From an article in the Economist.
There are some tremendous textbooks, Molecular Biology of the Cell, to quote an example, but many are dull. I understand a little about the business of textbook production, and change seems long overdue. My own efforts are of course very humble, but I am working on improving things. This graph does not attest to much innovation: more Eroom’s law than Moore’s law.
Talking the familiar text book as an example, American researcher David Wiley compares the cost of renting 75,000 movies ($9.00 a month fromNetFlicks) or renting any of 20 million songs from Spotify ($9.99/month) with the cost of renting a college text book . A single biology text book rents for $12.99 a month from BookRenter. This cost imbalance is especially vexing in that consumers choose to rent movies or songs, while professors (often in collusion with publisher representatives) choose the textbooks that others (the students) pay for.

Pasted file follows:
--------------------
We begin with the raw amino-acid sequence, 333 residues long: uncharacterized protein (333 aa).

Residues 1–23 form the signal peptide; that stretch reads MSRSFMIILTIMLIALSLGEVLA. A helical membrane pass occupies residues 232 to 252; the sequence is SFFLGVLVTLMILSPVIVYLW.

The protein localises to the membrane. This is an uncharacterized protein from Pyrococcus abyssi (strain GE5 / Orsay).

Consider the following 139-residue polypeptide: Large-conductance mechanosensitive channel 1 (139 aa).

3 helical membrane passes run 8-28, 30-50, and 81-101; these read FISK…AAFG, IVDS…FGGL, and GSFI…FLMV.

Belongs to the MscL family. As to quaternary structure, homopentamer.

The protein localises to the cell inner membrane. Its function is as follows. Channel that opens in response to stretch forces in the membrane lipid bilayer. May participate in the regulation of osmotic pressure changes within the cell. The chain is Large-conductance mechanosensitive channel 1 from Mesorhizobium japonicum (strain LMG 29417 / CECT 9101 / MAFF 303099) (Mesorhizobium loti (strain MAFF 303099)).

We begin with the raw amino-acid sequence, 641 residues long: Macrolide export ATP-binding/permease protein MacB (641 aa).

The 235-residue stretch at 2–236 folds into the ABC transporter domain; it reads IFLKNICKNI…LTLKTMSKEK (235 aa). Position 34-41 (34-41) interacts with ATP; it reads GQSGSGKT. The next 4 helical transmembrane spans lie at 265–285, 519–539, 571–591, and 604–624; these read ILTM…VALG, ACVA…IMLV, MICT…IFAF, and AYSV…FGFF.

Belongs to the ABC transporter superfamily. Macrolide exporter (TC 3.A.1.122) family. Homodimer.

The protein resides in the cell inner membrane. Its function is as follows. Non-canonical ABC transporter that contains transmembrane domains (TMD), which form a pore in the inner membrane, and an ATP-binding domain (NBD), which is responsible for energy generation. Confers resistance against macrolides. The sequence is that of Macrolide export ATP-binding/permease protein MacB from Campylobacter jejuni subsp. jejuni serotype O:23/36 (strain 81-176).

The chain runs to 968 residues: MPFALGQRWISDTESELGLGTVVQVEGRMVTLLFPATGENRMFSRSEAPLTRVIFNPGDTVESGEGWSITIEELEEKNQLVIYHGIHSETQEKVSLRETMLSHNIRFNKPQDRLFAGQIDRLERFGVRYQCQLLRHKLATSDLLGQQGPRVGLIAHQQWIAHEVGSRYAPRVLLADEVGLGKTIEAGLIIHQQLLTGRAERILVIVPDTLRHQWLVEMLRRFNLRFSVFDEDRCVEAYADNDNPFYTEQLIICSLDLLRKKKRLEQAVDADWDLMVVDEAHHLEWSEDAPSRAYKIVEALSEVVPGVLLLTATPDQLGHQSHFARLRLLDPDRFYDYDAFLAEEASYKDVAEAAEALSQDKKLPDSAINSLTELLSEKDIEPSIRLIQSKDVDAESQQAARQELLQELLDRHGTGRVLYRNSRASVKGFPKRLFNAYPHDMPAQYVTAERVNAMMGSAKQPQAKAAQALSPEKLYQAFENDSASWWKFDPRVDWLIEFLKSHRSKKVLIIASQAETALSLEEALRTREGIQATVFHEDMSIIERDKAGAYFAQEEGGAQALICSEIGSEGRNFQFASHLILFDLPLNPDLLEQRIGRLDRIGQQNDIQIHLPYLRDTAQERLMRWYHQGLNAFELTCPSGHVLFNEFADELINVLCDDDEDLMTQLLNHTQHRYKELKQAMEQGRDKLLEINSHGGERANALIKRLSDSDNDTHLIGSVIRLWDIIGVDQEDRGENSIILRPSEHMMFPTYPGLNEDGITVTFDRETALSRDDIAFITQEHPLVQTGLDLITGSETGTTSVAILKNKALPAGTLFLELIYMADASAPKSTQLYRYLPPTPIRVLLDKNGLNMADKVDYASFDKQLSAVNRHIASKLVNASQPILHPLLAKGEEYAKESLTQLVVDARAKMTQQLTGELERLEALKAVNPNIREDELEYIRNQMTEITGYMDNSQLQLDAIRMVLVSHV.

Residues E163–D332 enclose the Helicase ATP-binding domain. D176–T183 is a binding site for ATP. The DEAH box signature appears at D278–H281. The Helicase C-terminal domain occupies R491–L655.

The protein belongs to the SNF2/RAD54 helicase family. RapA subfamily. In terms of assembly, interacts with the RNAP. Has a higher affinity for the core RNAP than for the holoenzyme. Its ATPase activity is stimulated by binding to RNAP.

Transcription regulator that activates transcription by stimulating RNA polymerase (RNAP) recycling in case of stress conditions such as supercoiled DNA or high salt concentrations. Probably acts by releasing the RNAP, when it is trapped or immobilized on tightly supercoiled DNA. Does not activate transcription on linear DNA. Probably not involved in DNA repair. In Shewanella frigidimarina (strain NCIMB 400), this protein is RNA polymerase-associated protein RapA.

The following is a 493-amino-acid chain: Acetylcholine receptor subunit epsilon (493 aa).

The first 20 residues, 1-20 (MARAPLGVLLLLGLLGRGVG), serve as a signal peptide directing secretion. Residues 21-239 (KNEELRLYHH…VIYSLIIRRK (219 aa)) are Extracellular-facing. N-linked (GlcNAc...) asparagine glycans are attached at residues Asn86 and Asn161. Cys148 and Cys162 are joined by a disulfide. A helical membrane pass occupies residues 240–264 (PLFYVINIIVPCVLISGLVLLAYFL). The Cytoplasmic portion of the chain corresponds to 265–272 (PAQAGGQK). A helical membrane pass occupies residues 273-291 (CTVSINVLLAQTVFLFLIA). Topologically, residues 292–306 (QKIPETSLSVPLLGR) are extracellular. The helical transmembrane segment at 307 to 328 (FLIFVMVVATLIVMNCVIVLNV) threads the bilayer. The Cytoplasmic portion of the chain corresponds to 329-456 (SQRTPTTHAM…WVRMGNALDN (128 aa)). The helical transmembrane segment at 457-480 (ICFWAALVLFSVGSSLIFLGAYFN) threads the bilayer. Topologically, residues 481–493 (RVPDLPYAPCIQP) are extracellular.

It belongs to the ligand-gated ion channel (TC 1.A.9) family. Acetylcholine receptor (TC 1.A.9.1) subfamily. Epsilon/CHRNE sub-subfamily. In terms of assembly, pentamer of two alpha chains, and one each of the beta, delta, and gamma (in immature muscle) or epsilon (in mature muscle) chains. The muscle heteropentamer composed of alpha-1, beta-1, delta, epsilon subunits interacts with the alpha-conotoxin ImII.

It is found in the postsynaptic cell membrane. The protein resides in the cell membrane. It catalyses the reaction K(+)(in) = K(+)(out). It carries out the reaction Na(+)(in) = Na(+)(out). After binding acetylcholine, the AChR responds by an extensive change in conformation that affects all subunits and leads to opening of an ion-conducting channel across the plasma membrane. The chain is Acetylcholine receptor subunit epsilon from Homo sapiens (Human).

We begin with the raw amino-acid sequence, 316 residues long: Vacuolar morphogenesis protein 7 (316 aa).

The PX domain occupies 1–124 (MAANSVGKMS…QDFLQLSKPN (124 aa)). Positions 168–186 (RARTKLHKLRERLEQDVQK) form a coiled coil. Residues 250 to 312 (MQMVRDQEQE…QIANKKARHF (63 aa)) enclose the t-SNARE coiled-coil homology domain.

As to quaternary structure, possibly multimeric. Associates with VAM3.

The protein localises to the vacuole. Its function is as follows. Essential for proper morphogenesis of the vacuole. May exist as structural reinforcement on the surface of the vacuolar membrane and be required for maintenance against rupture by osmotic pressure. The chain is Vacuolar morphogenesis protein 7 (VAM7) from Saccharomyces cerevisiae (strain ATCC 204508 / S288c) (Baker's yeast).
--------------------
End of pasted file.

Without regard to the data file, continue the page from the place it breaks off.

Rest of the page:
Terry Anderson writes